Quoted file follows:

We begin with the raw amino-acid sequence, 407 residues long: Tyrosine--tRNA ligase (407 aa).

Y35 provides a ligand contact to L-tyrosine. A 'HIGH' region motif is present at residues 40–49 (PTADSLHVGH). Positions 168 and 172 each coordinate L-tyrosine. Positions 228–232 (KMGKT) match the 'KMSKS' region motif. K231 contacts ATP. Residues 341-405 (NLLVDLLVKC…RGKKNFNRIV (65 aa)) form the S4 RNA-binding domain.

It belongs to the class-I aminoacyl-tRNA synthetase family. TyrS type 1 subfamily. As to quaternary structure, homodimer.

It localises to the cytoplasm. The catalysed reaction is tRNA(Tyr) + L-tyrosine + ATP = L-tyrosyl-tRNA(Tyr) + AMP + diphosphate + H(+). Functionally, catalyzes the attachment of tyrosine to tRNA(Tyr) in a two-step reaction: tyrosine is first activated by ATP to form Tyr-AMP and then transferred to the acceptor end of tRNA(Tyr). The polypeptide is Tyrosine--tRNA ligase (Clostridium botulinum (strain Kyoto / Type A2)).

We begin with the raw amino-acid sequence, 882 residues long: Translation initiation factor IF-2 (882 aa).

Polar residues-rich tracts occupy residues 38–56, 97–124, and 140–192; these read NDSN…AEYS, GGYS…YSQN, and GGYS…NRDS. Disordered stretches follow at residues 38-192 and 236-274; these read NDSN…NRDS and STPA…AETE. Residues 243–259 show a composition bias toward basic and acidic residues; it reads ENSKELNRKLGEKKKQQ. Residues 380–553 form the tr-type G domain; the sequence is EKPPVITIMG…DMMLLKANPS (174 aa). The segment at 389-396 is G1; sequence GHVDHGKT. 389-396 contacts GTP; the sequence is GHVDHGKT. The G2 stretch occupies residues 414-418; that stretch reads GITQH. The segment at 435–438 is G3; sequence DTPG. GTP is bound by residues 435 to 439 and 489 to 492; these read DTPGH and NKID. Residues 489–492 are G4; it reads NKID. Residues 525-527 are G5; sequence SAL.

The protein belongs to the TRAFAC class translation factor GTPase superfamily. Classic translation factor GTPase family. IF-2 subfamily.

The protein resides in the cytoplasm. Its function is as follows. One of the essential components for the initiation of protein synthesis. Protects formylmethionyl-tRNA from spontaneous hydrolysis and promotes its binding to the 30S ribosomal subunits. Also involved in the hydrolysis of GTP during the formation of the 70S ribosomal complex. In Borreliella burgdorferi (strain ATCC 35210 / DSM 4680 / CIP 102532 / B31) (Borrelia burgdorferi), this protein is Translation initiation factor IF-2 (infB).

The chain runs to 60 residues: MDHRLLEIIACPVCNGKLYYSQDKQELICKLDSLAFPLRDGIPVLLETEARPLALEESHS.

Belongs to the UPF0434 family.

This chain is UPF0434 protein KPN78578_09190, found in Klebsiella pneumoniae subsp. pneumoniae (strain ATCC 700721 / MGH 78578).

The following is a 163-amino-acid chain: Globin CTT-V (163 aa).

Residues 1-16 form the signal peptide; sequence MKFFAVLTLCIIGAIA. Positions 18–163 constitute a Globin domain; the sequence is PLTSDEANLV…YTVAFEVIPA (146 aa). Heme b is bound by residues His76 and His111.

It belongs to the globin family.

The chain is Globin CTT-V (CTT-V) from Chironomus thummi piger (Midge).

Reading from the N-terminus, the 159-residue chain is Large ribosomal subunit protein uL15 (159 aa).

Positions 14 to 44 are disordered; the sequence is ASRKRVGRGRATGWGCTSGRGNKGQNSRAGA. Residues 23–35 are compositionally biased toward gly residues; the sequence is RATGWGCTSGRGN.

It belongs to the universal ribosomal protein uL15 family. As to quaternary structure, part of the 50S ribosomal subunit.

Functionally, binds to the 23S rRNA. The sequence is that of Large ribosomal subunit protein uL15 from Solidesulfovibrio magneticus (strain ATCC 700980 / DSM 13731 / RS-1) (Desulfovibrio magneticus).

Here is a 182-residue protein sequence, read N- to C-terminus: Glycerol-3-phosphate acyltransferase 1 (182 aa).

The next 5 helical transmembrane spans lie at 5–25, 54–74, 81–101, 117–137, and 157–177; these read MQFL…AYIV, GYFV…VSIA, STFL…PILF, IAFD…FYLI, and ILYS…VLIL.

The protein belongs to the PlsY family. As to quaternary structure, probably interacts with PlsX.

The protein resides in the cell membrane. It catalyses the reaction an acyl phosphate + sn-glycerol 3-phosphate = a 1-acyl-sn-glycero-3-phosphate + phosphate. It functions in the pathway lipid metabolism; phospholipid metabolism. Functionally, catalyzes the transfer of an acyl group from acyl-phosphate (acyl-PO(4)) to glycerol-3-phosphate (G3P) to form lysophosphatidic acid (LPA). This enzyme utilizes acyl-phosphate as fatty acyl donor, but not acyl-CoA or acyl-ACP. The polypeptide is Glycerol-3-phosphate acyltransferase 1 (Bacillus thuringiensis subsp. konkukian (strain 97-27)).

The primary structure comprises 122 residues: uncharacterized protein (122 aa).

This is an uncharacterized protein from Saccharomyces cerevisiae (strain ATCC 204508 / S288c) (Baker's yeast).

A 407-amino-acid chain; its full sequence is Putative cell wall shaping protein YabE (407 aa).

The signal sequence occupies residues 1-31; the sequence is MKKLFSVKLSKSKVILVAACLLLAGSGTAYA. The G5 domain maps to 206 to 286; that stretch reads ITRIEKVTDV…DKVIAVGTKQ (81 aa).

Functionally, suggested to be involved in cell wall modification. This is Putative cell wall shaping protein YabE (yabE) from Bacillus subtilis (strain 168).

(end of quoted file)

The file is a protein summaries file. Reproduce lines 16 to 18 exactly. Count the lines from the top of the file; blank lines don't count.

Reading from the N-terminus, the 159-residue chain is Large ribosomal subunit protein uL15 (159 aa).

Positions 14 to 44 are disordered; the sequence is ASRKRVGRGRATGWGCTSGRGNKGQNSRAGA. Residues 23–35 are compositionally biased toward gly residues; the sequence is RATGWGCTSGRGN.

It belongs to the universal ribosomal protein uL15 family. As to quaternary structure, part of the 50S ribosomal subunit.